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Township Dog Hunters

Photographer: Kim Ludbrook


Near Nelson Mandela's former Soweto house, township dog owners are taking their greyhounds and greyhound inter-breeds out into nearby ‘veld,’ or fields, to hunt rabbits, small antelope and other game in a traditional, subsistence form of dog hunting that has been in the blood of the hunters and their dogs for generations.


In the context of the Rhino-poaching crisis in South Africa that has made global headlines, the dog hunters are controversial as hunting with dogs in South Africa is illegal, and their poaching of small game and rabbits is seen as unacceptable by anti-poaching lobbyists. Additionally, greyhound support groups claim that the dogs are mistreated and left for dead after their hunting careers are finished.


The Africanis dogs have been companion to the first humans to settle in Southern Africa, the San Bushmen in 800AD. Following that traditional of African tribes having dogs, the Zulu tribe, of which many of the Soweto hunters are, see hunting with dogs as a traditional right. With names like Speed Queen, The Lion, G-String and Cheesekop, the dogs are the prized possessions of their owners and there is a vibrant and lucrative breeding, buying and selling market associated with the dogs with some transactions as much 35,000 South African Rand (3000 US Dollar) for a single dog being made.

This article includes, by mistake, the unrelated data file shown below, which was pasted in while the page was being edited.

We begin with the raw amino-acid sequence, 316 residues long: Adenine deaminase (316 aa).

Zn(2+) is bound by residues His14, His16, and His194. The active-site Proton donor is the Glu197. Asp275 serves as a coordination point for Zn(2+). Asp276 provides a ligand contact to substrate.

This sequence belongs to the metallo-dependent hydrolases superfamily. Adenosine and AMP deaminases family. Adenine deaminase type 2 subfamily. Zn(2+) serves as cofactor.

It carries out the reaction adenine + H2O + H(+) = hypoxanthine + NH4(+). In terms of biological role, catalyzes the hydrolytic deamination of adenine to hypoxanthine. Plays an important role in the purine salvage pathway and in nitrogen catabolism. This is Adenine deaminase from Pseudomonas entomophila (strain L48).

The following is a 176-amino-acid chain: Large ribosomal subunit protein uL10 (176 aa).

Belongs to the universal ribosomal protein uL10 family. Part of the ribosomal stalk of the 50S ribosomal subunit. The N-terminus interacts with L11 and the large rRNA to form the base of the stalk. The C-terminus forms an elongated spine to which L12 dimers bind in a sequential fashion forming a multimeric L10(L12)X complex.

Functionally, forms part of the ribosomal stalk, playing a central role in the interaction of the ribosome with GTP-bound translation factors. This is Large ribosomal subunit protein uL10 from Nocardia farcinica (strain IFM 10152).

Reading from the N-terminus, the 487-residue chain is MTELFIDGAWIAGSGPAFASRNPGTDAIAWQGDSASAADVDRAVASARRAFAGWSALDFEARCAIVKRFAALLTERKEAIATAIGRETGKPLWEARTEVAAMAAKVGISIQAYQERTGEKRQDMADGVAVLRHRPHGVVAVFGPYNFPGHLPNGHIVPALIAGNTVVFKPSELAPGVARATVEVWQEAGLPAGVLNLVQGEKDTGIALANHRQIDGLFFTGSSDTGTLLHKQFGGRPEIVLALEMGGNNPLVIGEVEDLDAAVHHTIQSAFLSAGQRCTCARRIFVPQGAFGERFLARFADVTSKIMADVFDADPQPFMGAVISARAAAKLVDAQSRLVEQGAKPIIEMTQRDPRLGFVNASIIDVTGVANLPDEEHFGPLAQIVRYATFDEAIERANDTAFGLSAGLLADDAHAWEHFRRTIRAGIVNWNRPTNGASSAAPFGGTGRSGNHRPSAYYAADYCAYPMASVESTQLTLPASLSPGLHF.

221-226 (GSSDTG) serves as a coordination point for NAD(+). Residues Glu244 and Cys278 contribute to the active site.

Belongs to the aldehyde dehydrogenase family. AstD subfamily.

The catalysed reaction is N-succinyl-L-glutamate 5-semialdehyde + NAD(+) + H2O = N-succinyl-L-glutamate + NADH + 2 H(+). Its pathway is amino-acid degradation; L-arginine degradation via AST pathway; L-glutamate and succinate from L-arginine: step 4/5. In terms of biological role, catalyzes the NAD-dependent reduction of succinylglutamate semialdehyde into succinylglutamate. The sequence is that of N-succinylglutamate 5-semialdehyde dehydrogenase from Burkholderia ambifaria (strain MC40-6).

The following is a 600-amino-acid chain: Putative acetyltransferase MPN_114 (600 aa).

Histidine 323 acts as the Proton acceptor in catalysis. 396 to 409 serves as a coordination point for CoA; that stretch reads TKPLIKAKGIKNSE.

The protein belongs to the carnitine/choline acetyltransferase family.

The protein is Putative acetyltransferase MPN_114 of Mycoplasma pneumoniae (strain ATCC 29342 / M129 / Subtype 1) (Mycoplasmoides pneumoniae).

The hunting takes place in the area of Braam Fischerville by foot during week days. On Sundays upwards of 20 dogs and 10 hunters will combine to hire a local taxi to take them to hunting grounds to the West of Johannesburg to hunt from sunrise till midday when it gets too hot for the dogs to work. Forming a kilometer long line, the hunters and dogs spread out to flush the rabbits and small antelope, called ‘duiker,’ out of their hiding places and a chase at speed will issue across the open fields. More often than not the dogs will not catch their prey but on the occasions when they do, the hunters will kill the prey and take it home to cook for their families. Hunters will often share their catch with other hunters.


It is clear however that the dog hunting in areas of West of Johannesburg near gold mines has largely over hunted rabbit and small game. This controversial way of life will continue to be a major talking point of the dog-owner community of South Africa.